By Ajay, based on an interview in July 2019

32-year-old Salim has only been in Singapore for 36 hours, and he’s absolutely terrified. This is his story.

Salim had already been working in Singapore for several years when his contract expired and he had to return to Bangladesh. When an agent offered him a chance to return for a $950-a-month job, he jumped at the opportunity despite the immense cost: a $5,800 agent fee. But opportunities in Bangladesh were so sparse that he had no choice.

While still in Bangladesh, he paid his agent “2 lakh 40 thousand” taka (roughly Singapore dollars $3,800) as the first portion of the payment. In return, he was handed his golden ticket: an In-Principle Approval (IPA) letter. In Singapore, a company that applies for a Work Permit to hire a foreign worker will, upon successful application at the Ministry of Manpower (MOM), receive an IPA letter, a copy of which has to be sent to the worker. The incoming worker has to show it to Singapore Immigration on arrival.

Without a practice of written contracts, this IPA is also the only proof workers like Salim have of a job offer. Details there include the employer’s name and the promised monthly salary. In his case, the stated basic salary was $950 a month.

The trap is sprung

Yesterday, at 6am, Salim touched down in Singapore. Within the hour, he had to pay his agent the balance of $1,900. At TWC2, we notice something interesting about that number: it is twice the monthly basic salary stated on the IPA.

Twice is the maximum that a licensed employment agent can charge a worker under Singapore law. This amount is probably the officially recorded payment, whereas the $3,800 paid earlier in Bangladesh must be the unofficial top-up. That said, the person Salim calls his agent almost surely does not have a licence, since, according to Salim, he is a fellow Bangladeshi operating in Singapore. So, if this fellow is brazen enough to operate as an illegal agent, why would he care about keeping his (total) fee within the legal maximum?

Arriving at his worksite, Salim was instructed to perform basic tasks for the day. 

As his first workday came to a close, his troubles began. Salim’s boss at Chong Yew Building Materials & Construction asked Salim what work he had been doing when previously employed in Singapore.

“Welding work,” replied Salim.

He had told his agent the same, and had been expecting a welding job this time around too. It’s not clear though how explicit he had been about his expectations when he first spoke to his agent back in Bangladesh, but the salary stated on the IPA does support the belief that he had been promised a welder position. Foreign worker welders earn around $1,000 a month (and up), whereas the going rate for general construction workers is half or two-thirds that.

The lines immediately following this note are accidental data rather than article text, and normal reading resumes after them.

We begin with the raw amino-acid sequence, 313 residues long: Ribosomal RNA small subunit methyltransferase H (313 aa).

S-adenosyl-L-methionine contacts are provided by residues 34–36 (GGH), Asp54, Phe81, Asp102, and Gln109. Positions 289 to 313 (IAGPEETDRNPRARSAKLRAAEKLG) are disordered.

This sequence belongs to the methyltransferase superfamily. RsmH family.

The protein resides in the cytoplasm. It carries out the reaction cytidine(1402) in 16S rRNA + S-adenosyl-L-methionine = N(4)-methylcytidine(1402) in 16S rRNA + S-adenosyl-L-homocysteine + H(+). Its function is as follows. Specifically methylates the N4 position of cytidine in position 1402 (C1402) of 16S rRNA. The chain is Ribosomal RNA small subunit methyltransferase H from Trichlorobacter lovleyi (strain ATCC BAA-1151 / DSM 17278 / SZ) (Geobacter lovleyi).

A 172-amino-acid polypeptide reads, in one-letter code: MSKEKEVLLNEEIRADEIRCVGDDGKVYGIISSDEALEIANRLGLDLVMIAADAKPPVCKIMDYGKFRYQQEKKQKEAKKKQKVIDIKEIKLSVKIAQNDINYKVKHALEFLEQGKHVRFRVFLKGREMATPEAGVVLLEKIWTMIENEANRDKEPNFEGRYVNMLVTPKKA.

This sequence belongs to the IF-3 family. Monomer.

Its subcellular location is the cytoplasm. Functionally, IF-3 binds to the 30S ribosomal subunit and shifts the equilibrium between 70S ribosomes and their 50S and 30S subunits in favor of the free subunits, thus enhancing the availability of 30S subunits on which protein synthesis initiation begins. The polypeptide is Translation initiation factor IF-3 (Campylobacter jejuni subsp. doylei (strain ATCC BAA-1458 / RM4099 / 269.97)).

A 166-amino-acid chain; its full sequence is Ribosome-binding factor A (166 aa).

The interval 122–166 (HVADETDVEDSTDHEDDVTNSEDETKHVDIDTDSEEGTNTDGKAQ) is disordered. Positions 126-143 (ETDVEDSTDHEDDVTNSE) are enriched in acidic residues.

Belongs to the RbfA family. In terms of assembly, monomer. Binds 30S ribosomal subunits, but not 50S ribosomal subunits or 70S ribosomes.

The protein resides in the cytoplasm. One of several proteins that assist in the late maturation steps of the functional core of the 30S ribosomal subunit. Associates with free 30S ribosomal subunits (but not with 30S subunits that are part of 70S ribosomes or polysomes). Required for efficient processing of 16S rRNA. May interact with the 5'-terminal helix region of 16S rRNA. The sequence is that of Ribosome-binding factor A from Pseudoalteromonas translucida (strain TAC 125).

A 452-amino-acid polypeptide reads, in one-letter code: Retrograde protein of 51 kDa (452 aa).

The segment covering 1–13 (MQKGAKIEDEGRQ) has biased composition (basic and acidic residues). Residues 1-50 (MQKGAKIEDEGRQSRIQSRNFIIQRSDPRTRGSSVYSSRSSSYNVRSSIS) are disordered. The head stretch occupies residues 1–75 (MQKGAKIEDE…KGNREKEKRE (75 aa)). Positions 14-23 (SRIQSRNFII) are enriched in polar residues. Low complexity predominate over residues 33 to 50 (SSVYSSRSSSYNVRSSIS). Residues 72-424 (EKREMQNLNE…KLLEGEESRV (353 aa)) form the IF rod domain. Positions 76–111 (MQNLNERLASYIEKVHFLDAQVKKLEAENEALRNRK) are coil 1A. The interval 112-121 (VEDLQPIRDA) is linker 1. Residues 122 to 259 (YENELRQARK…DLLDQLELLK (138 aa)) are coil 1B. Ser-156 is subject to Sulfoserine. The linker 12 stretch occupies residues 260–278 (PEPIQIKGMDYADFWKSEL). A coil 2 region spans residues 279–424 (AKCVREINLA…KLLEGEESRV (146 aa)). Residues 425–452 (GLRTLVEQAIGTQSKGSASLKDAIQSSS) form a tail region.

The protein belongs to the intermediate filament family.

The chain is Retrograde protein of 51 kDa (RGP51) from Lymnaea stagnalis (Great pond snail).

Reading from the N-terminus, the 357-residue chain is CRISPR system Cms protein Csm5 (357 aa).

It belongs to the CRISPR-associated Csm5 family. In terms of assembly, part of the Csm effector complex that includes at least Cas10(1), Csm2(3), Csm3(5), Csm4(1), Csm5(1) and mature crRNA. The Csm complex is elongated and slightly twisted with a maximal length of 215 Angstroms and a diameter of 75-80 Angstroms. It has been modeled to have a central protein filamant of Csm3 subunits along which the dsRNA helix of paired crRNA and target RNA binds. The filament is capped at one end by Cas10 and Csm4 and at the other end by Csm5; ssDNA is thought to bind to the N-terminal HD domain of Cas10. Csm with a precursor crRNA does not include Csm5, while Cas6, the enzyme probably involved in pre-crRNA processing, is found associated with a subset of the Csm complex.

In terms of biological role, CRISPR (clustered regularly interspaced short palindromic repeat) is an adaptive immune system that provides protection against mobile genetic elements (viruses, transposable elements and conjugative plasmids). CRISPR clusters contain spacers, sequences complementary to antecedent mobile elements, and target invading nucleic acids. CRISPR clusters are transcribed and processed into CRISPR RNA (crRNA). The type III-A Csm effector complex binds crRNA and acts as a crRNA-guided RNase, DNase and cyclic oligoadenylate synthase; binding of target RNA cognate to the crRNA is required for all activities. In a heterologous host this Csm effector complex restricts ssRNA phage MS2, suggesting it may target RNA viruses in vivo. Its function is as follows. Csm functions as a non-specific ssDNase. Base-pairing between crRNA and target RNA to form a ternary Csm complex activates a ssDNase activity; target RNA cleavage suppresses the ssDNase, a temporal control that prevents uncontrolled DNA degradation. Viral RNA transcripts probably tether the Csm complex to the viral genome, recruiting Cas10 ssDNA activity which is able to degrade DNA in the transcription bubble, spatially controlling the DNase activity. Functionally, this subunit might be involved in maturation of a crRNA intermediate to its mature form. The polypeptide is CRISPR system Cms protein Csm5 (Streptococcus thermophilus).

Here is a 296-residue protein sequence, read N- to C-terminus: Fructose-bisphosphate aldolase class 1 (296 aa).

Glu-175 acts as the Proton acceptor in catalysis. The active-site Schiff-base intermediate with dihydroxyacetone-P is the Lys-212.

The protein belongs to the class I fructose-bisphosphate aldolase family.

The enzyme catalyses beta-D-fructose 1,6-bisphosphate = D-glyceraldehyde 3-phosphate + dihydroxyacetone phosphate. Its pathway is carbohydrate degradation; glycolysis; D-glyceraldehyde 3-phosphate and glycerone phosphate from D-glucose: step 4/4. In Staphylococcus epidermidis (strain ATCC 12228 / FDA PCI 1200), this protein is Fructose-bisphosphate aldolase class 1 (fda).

“My company welding job don’t have, only have rebar and structural work,” replied Salim’s boss.

Salim was given some time to think it over. 

Frustrated, Salim called his agent, who simply gave Salim another phone number to call, denying any responsibility for the situation. To make matters worse, Salim’s boss called him afterwards, offering two choices: accept the low-skilled, physically-demanding rebar and structural work for $20 a day (equivalent to $520 a month), or go back to Bangladesh.

Neither option was good. The latter option would leave him $5,800 poorer than before.

The boss made his preference clear. “Job very difficult, very hard, I think you better go back.”

No good options

It’s at this juncture that Salim approaches TWC2 volunteers at our Little India meal station. He shows us his IPA. However, it’s almost futile whatever is said on the IPA.

Yes, the $950 salary is mentioned, and under the law, this should be the salary and there should be no reduction without free-will agreement of the worker. But the law also says that an employer can terminate a worker’s employment at will; no reason needed. If the employer chooses to ax the employee, what use is the stated salary on the IPA?

What about the bit about being a welder? Salim’s IPA specifies his job merely as a ‘construction worker’, a deliberately broad term. While some IPAs name jobs such as ‘welder’, some do not. Even if it did, so what? The employer can terminate him anytime.

What about recovering the $5,800? There is no proof that Salim paid any money to his agent.

Salim can try to open a case against his employer, but the Ministry of Manpower (MOM) may say there are no grounds.  Of course, this will put him in conflict with his employer, and he’ll lose his job with this company.

We explain that he may be allowed by MOM to look for a new job locally without first having to go home.

“MOM will find for me?” he asks our TWC2 volunteers. They reply in the negative, explaining again that the most MOM will do is to give him a short window to look for a new job.

Salim’s eyes fall, and he rubs his knuckles nervously.

“I cannot find job…” he trails off. 

The scam described here has a name: Contract Substitution. It is analogous to ‘bait and switch’ in consumer marketing. Contract substitution — replacing agreed terms of employment with poorer terms at a moment when the worker is most vulnerable — is internationally recognised as an indicator of human trafficking. Singapore may not want to be known as a place where human trafficking can flourish, but in truth we leave huge, wide-open doors to invite the practice in. We do next to nothing about illegally high recruitment costs when a part of it is paid outside Singapore. We do next to nothing when unlicensed persons operate as employment agents. We permit employers to terminate employees at will, thereby undercutting the protection supposedly offered by IPAs. And we have no system for victim-protection either.